Why is Our Government Undermining Investment in Entrepreneurial Ventures?

By at 30 August, 2023, 9:21 pm

by Raymond J. Keating –

If serious about improving the policy environment for entrepreneurship and small business growth, then this must include improving the policy environment for investment. After all, in order to startup, innovate and grow a business, then investors are needed.

For example, venture capital ranks as an essential form of investment for a variety of businesses at assorted stages of growth.

The latest PitchBook-NVCA Venture Monitor unfortunately indicated recent stagnation, at best, on the venture capital front. (See the following chart from the report.)

There are a variety of causes coming into play, but the role of governmental intrusion and overreach on the regulatory front cannot be ignored. In the Venture Monitor report, among other factors, it was pointed out that “the threat of dogmatic regulation could stifle development of promising innovation hubs.”

Keep in mind that venture capital investors essentially have two exit strategies – that is, two ways to earn returns on their investments – the firm invested in either is acquired or goes public. It’s either M&A (mergers and acquisitions) or IPOs (initial public offerings).

Unfortunately, elected officials and their appointees seem set on limiting, or even eliminating, M&A options, and restricting potential returns on investments in certain industries. And by doing so, they effectively limit the incentives for investing in entrepreneurial ventures thick with risk and uncertainty.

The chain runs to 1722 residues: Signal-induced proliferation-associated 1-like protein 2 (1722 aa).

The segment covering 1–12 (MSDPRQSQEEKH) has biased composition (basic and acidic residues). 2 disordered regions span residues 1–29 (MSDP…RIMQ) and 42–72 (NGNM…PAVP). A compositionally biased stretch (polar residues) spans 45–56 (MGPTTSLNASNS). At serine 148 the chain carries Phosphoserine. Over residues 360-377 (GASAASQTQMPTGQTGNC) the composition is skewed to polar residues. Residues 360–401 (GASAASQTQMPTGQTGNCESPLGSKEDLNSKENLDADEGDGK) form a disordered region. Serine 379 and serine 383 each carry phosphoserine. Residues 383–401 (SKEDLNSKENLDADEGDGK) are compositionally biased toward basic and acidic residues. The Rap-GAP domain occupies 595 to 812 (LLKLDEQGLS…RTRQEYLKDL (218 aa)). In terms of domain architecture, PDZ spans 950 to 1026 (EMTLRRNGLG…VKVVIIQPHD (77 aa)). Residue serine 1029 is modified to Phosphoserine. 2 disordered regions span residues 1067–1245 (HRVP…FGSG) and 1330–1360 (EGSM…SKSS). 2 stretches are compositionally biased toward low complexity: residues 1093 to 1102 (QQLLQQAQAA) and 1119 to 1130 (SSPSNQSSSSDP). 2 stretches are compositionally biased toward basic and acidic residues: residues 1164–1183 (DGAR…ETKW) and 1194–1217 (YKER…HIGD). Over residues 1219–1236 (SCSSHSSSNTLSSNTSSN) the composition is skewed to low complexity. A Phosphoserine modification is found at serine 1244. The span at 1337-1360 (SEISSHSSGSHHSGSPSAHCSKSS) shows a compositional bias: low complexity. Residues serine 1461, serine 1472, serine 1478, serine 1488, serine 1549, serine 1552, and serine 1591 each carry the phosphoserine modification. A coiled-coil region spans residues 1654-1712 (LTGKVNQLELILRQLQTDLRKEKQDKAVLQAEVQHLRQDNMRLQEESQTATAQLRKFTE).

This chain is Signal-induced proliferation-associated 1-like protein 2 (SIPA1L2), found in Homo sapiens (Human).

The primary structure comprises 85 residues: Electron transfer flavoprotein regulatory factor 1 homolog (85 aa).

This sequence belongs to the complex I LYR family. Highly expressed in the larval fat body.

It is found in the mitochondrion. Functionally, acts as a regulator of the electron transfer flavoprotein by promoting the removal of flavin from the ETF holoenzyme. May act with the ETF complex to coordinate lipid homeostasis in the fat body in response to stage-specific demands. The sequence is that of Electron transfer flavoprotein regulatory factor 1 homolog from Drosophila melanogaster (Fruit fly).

Look at the Federal Trade Commission and the Department of Justice’s recently released proposed merger guidelines, which, as SBE Council has explained, would “empower regulators to act according to their political whims and preferences, create greater uncertainty in the M&A marketplace, and thereby disincentivize and undermine investment in startups and growing small businesses.” In addition, the Biden administration-led push for price controls on prescription drugs disincentivizes critical investment, again as pointed out by SBE Council.

Entrepreneurship, investment and innovation are vital to the U.S. economy, and our elected officials and their appointees shouldn’t be actively working to undermine these critical undertakings.

Raymond J. Keating is chief economist for the Small Business & Entrepreneurship Council. His latest books on the economy are The Weekly Economist: 52 Quick Reads to Help You Think Like an Economist and The Weekly Economist II: 52 More Quick Reads to Help You Think Like an Economist.


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